The present invention is based on the observation that the noise on any particular SIG can be parsimonious but of very high amplitude. Hence, an amplitude-based weighting of an entire quadrant may not properly reject the noise. This is also the case for illumination-based weighting as there is no assurance that the noise is not also of high amplitude in the areas where the signal is well illuminated.

High amplitude noise is suggestive of a diversity weighting approach for optimal stacking of the substacks. Zero-lag correlation is preferred as a weight on a candidate substack based on how well the substack traces correlate with the full stack (see e.g., Foster and Sengbush, 1968).

A simple and effective tool for doing this is a least squares matching filter using a short filter. This method also allows laterally and vertically varying match filters to compensate for illumination effects and variable amounts of noise in the substacks. Each substack is matched to the full stack and the results are summed together. It should be emphasised that this is not an amplitude preserving process as the signal amplitudes are likely to be changed in the process.

Once the match filters are computed and applied to the substacks, the substacks are themselves stacked, resulting in an improved product over the original pilot stack. This process can be iterated where the pilot stack can be the output from the previous match and stack process.

A key step in this process is to apply an amplitude normalization step, e.g., automatic gain control (AGC), to the pilot stack prior to match filtering. Neglecting this step will result in generally decreasing amplitudes as a function of depth with each iteration.

There are various choices between the match filter window length and width, and AGC length, and the filter length that have to be tested and optimized for different datasets. We have found that a filter length longer than 1 point will result in a spatially smoother result, at the cost of some of the high frequencies compared to using a single point filter. This is valuable for areas with very low signal to noise or where a gross structural interpretation is the desired output.

Diversity is also suggestive of a finer sampling of the substacks than simply quadrant stacking. One approach is to simply cube each SIG into many more equal partitions, for example, cutting each quadrant into 4 gives a total of 16 substacks. Another substacking approach is to partition the SIG into azimuth pie slices ranging from 0 to 360 degrees from the image point, illustrated in FIG. 4, and to apply muting cones that are expressed as percentages of X=Z (e.g., X=0%-20% Z, 20%-40% Z, etc.), as illustrated in FIG. 5. This approach has finer sampling in the shallow regions and wider in the deep which is an expression of the changing angle ranges as a function of depth. Typically the last cone will contain all the remaining data beyond X−Z so that the stack of the substacks will equal the full stack.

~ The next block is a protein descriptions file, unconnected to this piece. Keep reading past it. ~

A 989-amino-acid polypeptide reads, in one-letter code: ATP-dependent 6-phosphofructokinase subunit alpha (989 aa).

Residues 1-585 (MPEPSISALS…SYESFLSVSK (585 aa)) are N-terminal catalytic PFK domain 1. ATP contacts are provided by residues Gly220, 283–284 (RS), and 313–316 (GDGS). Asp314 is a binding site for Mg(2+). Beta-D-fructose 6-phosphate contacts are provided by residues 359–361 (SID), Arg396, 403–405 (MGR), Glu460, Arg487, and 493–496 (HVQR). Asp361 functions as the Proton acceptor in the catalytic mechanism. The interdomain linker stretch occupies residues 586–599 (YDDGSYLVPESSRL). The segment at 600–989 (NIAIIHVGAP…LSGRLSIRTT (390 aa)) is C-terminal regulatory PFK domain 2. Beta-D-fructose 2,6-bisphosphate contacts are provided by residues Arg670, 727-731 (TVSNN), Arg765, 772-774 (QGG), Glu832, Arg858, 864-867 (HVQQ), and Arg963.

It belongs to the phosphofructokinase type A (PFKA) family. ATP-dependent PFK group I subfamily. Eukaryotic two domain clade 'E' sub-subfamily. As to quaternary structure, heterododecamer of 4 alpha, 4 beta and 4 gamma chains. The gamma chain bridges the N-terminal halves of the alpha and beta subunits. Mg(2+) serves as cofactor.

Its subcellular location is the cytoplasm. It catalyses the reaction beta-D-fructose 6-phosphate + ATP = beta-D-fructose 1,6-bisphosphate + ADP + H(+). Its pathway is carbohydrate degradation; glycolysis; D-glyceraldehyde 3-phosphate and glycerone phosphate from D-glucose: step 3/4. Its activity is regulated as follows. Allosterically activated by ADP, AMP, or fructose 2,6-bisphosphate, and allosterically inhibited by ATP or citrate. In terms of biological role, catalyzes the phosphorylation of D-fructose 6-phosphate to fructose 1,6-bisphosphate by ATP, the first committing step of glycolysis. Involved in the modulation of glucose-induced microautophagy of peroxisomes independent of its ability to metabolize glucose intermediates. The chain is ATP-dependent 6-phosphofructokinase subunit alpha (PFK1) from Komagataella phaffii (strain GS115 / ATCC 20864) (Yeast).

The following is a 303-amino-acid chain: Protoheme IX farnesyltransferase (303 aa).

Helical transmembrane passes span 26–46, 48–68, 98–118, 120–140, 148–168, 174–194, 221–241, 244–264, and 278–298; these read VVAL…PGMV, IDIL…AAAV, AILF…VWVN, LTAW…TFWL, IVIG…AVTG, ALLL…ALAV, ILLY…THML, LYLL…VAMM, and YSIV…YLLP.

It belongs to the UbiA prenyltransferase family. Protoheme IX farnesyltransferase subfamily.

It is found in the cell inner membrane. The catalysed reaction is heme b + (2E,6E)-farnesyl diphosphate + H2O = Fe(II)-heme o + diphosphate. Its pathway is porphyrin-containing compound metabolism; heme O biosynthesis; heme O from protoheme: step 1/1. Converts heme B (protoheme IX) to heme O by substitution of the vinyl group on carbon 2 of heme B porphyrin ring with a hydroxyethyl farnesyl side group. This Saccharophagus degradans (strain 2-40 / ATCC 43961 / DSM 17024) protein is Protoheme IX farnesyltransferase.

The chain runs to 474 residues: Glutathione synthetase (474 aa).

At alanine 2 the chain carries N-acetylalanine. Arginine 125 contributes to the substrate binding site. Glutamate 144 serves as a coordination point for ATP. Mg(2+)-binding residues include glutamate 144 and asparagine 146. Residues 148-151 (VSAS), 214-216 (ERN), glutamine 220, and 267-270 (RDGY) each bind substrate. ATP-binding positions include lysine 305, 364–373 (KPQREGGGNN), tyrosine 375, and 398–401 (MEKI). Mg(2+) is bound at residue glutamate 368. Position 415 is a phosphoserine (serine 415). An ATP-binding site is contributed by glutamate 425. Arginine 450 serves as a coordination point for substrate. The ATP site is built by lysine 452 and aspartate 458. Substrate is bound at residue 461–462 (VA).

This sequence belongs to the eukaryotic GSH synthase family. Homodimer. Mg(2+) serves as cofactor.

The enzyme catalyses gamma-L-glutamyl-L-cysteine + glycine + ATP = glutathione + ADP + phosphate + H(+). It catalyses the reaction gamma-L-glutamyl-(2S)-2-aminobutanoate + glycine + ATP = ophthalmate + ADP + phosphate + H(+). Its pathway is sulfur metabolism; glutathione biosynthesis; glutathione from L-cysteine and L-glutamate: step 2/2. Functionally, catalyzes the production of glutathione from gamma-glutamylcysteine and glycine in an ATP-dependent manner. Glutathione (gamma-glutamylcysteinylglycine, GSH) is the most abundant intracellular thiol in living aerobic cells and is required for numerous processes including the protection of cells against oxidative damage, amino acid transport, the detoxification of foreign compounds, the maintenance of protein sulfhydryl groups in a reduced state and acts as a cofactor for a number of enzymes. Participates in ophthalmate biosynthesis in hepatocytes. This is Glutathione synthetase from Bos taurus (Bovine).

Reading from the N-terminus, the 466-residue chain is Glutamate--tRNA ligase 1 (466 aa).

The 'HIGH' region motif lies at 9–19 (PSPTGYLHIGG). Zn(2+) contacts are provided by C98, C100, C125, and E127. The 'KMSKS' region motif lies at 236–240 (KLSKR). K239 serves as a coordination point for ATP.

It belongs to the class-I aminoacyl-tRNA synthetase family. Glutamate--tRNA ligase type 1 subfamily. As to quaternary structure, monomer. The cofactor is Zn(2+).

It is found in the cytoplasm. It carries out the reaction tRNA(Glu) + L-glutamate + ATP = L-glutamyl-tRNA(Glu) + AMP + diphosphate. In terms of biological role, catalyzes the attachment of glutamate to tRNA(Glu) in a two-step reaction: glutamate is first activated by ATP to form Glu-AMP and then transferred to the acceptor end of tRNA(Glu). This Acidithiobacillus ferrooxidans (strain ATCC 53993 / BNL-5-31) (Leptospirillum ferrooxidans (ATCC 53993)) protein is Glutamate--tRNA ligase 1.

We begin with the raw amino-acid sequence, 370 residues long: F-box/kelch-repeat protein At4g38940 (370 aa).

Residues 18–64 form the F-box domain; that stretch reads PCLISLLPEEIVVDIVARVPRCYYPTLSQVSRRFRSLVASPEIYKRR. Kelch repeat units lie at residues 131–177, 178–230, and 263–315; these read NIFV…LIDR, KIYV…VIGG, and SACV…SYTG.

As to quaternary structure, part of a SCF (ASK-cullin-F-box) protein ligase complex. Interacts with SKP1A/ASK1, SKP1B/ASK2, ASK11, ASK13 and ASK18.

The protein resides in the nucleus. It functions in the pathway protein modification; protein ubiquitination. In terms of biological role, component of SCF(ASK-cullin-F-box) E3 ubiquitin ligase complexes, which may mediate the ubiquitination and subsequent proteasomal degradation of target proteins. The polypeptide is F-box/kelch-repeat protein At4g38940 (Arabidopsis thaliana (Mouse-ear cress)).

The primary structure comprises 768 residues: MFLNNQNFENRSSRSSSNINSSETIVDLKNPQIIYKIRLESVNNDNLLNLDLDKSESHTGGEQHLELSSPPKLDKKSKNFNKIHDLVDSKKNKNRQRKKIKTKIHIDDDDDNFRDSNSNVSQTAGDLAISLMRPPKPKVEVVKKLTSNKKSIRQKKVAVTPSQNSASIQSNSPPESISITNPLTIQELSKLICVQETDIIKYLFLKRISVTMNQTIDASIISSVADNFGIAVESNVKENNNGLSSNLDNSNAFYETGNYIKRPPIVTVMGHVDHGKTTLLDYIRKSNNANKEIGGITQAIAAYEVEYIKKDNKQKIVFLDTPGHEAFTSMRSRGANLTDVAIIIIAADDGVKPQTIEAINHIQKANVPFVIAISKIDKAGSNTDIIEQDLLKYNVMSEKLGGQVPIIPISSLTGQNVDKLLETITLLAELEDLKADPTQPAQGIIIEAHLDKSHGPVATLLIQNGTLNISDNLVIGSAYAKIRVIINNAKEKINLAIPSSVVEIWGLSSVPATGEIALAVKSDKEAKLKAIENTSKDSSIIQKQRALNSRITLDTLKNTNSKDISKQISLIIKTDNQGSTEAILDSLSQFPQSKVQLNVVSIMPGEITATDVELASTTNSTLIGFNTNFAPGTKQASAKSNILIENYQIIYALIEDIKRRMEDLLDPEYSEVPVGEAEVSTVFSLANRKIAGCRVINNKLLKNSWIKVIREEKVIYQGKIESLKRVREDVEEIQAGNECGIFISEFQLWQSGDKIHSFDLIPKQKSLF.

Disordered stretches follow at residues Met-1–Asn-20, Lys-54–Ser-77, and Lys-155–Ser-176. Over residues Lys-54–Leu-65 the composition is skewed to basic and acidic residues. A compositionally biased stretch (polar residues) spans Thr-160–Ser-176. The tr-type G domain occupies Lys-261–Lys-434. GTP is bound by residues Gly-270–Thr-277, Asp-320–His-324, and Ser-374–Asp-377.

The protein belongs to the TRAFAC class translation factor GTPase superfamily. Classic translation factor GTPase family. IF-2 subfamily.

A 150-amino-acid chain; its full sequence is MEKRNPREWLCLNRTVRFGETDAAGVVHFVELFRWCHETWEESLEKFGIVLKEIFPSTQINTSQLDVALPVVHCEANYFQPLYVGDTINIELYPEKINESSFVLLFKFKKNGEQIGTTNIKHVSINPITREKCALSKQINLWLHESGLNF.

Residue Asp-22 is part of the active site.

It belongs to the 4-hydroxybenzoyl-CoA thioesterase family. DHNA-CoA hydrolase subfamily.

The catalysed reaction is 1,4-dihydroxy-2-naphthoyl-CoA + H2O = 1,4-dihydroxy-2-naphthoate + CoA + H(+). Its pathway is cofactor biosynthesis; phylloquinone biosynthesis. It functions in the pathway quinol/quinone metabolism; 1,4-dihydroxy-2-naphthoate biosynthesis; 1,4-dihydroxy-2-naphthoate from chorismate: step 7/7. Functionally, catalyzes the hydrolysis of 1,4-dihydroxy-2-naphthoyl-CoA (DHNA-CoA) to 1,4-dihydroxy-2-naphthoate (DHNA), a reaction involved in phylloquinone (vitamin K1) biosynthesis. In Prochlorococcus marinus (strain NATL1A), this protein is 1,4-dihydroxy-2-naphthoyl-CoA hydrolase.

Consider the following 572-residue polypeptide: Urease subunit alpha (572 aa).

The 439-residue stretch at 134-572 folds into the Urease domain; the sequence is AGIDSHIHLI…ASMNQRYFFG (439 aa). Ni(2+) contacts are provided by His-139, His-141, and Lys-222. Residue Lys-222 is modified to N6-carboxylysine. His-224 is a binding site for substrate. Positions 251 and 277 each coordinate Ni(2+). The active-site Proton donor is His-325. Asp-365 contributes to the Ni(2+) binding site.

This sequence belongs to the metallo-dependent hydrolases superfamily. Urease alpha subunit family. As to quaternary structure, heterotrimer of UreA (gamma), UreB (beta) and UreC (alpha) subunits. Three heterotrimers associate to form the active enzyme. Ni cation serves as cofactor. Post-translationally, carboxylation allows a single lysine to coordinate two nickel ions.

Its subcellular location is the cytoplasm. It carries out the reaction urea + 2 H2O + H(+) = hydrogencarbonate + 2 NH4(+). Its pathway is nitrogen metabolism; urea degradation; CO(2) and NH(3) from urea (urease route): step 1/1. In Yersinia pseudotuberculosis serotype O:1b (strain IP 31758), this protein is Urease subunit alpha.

We have discovered a pre-stack post-migration signal enhancement method that uses optimal weighting of constituent substacks to obtain the final image. The weighting method can be derived from any number of methods; we find that cross correlation between the substacks and the full stack provides robust results. The method does not provide true amplitude results hence is best suited for structural interpretation.

In general, we observe that DeSSeRT will enhance signal in areas with good and poor signal to noise, e.g., subsalt. It is possible that coherent noise can be enhanced if there is no velocity discrimination between signal and noise and/or the velocity is grossly in error. While in practice this is very rare, the results have to be carefully monitored for quality by comparing with conventional stacks. An example of a Gulf of Mexico RTM stack before and after the present DeSSeRT processes is shown in FIGS. 6 and 7.

Compared to conventional post-stack image enhancement methods such as dip filtering, Van-Gogh filtering (Hocker and Fehmers, 2002), or projection error filtering (Soubaras, 1994), we have found that DeSSeRT gives superior quality in terms of overall signal-to-noise improvement while preserving vertical and lateral image resolution.

While the present invention has been described in terms of preferred embodiments, it will be understood that variations and modifications can be made thereto without departing from the scope of the claims. In addition, unless it is logically necessary or explicitly stated, it will be understood that the sequential recitation of steps in the claims is not intended to be a requirement that the steps be performed at any particular time or in any particular order.